from the Seljuk period
Seljuks, Turkish dynasty prominent in the Middle East during the 11th and 12th centuries. Originally a clan belonging to the Oghuz, a Turkmen tribe of Central Asia, they were converted to Islam in the 10th century and established themselves in the Iranian province of Khorâsân in the early 11th century.
In the period between 1040 and 1055, their chief, Togrul Beg, conquered most of Iran and Iraq and made himself protector of the caliph of Baghdâd, spiritual leader of the Sunni (orthodox) Muslims.
Togrul was given the title sultan by the caliph and made war on the Shia Muslims, who rejected the caliph's authority.
Under Togrul's successors, Alp Arslan and Malik Shah, the empire of the Seljuks was further extended into Syria, Palestine, and Anatolia.
Alp Arslan's victory over the Byzantines at the Battle of Manzikert (1071) alarmed the Christian world, and Seljuk aggressiveness was a major reason for launching the First Crusade (1095). The main enemy of the Seljuks, however, was the Shia Fatimid dynasty of Egypt.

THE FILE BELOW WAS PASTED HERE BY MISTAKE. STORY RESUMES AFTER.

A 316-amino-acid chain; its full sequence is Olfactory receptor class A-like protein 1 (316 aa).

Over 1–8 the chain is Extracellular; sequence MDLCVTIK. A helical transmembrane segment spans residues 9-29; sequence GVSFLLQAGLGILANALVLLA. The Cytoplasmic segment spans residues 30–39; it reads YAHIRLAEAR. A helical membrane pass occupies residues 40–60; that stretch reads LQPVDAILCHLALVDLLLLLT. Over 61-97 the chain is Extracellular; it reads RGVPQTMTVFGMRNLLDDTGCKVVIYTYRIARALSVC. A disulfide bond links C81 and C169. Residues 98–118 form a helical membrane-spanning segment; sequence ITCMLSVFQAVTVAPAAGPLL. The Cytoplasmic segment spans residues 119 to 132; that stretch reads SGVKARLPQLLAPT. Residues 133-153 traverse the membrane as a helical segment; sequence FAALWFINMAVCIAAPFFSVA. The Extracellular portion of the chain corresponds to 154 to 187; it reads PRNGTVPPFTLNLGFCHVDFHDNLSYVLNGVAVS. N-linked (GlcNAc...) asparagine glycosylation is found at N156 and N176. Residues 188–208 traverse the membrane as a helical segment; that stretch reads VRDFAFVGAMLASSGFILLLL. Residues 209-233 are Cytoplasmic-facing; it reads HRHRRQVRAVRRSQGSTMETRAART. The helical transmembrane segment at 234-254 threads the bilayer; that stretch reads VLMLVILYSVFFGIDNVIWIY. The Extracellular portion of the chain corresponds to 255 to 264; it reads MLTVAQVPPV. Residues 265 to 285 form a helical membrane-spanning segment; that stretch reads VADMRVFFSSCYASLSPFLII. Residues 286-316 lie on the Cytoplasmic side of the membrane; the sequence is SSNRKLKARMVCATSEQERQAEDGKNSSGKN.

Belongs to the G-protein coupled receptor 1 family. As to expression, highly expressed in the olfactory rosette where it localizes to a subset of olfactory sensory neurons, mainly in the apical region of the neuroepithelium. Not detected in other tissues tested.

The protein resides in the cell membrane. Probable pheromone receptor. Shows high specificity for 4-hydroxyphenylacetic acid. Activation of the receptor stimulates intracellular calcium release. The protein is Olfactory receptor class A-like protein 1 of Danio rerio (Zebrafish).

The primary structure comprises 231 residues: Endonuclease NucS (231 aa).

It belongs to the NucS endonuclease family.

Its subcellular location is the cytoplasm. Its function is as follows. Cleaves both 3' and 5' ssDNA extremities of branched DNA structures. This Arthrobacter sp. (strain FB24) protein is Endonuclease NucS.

Ruling from their capital at Eºfahân (Isfahan) in Iran, the Seljuk sultans used the Persian language in their administration and were patrons of Persian literature. They founded madrasahs (colleges) to train future administrators in accordance with Sunni doctrine. After the death of Malik Shah and his vizier, Nizam-al-Mulk, the empire was divided among Malik Shah's sons, and Seljuk power gradually declined.
A branch of the dynasty, the sultanate of Rûm with a capital at Konya, survived in Anatolia until subjugated by the Mongols in 1243.
Text from Microsoft, Encarta
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